On the other hand, Glover argues that HOURS are indeed “a non-capitalistic, market system,” saying in an interview with Jana Fortier that “[c]apitalism is making money without doing work and HOURS can only be earned by doing work, that is to say that they are designed to be spent rather than invested and no interest is earned on HOURS.” He describes what he is attempting to do with Ithaca HOURS as “underthrowing the system,” which involves the “disentangling and reweaving by creating something different that proves itself capable of carrying the weight of human need.” In terms of further anti-statist potential, Glover explains that “[e]xchanges of nonprofessional goods [through HOURS] and services are not taxable. Exchanges of business goods and services . . . are taxable,” but “Ithaca HOURS does not record transactions, so barter value must be reported by the barterers.” He also references a “plan . . . to gradually develop a catalog of HOUR prices, which will eventually allow the HOUR to serve independently of dollar values,” but this seems to have never panned out. In terms of more symbolic success, Jeffrey Jacob et al. report that, to Ithaca residents, HOURS “represent both a celebration of the virtues of a self-reliant local economy and a resistance to the dehumanizing effects of the global economy.” And to its credit, Ithaca HOURS, due to its fame and media attention, also inspired other local currencies, with HOURS-type programs springing up in Madison, Wisconsin and Corvallis, Oregon.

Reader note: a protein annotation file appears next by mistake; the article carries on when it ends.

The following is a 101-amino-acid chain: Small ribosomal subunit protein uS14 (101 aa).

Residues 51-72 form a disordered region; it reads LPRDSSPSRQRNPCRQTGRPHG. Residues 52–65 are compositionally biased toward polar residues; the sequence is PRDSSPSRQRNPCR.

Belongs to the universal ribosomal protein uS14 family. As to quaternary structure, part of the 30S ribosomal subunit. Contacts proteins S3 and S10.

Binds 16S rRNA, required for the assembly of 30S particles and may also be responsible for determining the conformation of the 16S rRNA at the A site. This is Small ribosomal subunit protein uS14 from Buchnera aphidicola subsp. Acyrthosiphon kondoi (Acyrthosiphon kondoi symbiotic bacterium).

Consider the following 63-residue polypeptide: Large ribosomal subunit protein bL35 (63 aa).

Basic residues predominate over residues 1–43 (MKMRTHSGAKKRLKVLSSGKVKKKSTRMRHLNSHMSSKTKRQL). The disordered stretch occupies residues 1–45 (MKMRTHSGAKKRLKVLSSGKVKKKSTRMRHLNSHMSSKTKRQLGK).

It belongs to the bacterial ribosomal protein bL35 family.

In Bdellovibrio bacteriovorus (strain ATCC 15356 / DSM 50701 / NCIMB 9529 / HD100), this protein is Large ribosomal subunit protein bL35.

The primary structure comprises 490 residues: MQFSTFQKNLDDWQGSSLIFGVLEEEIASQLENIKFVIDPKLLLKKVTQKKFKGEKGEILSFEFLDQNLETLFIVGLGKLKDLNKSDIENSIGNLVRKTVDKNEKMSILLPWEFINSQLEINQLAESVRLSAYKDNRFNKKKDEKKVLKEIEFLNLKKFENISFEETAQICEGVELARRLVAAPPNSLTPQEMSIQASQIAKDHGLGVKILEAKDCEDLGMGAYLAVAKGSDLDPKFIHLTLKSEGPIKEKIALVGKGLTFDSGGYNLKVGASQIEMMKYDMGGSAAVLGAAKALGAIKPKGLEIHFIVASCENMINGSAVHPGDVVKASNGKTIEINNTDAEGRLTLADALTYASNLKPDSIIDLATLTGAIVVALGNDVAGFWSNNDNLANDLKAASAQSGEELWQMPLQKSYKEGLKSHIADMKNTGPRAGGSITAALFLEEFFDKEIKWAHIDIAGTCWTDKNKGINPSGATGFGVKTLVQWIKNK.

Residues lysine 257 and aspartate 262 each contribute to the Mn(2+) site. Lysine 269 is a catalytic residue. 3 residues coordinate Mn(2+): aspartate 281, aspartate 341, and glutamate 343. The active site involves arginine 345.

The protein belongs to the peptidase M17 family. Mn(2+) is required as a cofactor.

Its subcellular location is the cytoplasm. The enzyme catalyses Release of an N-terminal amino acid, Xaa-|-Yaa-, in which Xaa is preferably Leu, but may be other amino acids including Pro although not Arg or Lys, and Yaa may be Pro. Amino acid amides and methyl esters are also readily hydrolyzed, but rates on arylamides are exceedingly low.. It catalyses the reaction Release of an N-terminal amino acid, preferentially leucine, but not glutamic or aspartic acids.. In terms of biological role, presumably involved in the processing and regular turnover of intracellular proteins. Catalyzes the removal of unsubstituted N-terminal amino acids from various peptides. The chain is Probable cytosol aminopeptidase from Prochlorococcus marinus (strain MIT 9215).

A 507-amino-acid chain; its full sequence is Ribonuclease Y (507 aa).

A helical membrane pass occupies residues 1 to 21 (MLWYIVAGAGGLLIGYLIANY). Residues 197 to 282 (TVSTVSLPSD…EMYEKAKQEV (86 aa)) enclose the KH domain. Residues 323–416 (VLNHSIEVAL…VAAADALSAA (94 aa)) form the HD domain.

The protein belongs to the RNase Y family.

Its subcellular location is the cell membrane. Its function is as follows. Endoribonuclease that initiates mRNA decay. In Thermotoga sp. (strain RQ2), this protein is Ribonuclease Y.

In the 2010s, Ithaca HOURS began to fall out of use due to several factors outlined by Dan Khromov: firstly, Glover moved away from Ithaca, meaning its founder and most staunch advocate is absent from the system—arguably revealing an unaddressed centralization. HOURS—particularly without Glover—was also not prepared to update its format as paper currency was superseded by electronic banking (a problem that timebanks have resolved through the platform hOurworld). Furthermore, as the number of businesses in the annual directory declined, the few businesses that stayed on it were overwhelmed with HOURS, causing backlogs. But Khromov reports that, as of 2019, “a team of local businesses, nonprofit organizations and committed individuals have banded together to reinvigorate the flow of Hours through the Ithaca community. This effort involves re-envisioning the system with advances in banking technology, developing a strong and effective marketing campaign, and expanding the directory of local businesses that accept and use Hours.” However, it has yet to be seen what will come of this effort.
 For more on the relationship between agorism and community currencies, see Logan Glitterbomb’s “White Market Agorism.”
 For more on the relationship between agorism and bosses & wage labor see my article “Toward a Cooperative Agorism.”
 It’s important to note that though Labadie was very likely aware of Friedrich Hayek’s work on economic calculation, the matter of information distribution via price is not stated plainly as such in Labadie’s writing on time-based currencies but rather emerges from own comparison between him and Fisher. Additionally: to my knowledge and in my experience, this problem has not presented a significant barrier for the functioning or proliferation of timebanks.